Integration – being an employee and being the IMO Lead

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    Ian Smith

    When completing my assignments for functional integration I reflected on how an integration has gone for me as an employee and as the IMO Lead. As the Employee there is so much you do not see when going through an integration – you don’t see HR and Finance team merge and create one combined structure – only when someone leaves and you wonder why.
    Being an IMO Lead can be tough as you see more of what needs to be done, do more than what your peers perceive to be required who are not involved in the project and most difficult is not being able to talk about it!.

    Has any else had these experiences they would like to share – how you felt as an employee not a part of the IMO/Deal Team compared to leading a merger yourself?


    Let me share my own experience. I am not an IMO Lead. But the counter part of IMO lead and supporting in the merging activities. I am from acquired company side. While it all looks good to create new structures, new roles and everything. But employees for whom department these things are going to be worked out, those people are so tenses and stressful about this situation all the time. from outside it looks like, its all okay but when you step into their shoes then the real challenges which they are facing become clear.


    As an employee, going through an integration process can often feel like there are many unseen aspects. You may not be aware of how the HR and Finance teams merge and create a combined structure until someone leaves, which can leave you wondering about the reasons behind it. It can be a different experience when you’re not directly involved in the project.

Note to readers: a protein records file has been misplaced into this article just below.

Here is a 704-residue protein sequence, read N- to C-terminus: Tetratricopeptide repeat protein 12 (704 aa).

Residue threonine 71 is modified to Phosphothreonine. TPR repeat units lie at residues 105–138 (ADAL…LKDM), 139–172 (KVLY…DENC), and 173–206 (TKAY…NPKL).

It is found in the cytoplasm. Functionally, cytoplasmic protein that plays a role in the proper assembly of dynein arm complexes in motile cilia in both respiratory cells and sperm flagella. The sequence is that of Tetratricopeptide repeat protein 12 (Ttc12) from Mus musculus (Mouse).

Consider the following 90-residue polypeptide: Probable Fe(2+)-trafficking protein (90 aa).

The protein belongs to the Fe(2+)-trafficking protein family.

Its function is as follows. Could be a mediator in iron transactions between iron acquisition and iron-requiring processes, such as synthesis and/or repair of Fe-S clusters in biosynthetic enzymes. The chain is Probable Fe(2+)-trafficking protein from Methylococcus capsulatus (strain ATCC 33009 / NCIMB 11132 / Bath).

On the other hand, being an IMO (Integration Management bloxd io Office) Lead can come with its own challenges. You have a broader perspective and see more of what needs to be done during the integration. You may find yourself doing more than what your peers perceive to be required because they are not as involved in the project. Additionally, one of the most difficult aspects can be the inability to openly discuss the details of the integration due to confidentiality.

    If anyone else has had similar experiences, it would be valuable to hear their perspectives. How did they feel as an employee not directly involved in the IMO or deal team, compared to leading a merger themselves? Sharing these experiences can provide insights into the different roles and perspectives within integration processes.

    Pedro Garibi

    Hullo Ian,

    I have a different experience. I have been in several transactions the head of the valuation team and the head of the due diligence team but I have never been involved in execution or integration.

    I have found that some of these mergers failed because the integration failed to executed the strategic plans that were defined to justify the acqusition and the valuation.

    I found it difficult to be an employee of the acquirer, be part of the M&A team and DD team and not participate in the integration and see how the transactions fails and several years later is sold to a thrid party.

    Best regards

    Brant Miller

    Ian, I think this is likely a typical situation. Good integration leaders will develop communication strategies with comms designed to inform everyone that is affected, and provide them what they need to know. This means multiple audiences depending on multiple factors. Major milestones are communicated from top leaders and should cascade across the organization. Detailed functional process change comms may only hit select groups. Goal should be to keep everyone properly informed without hitting everyone with irrelevant messaging. You need a comms stream exclusively focused on this effort so everyone feels properly informed and included.

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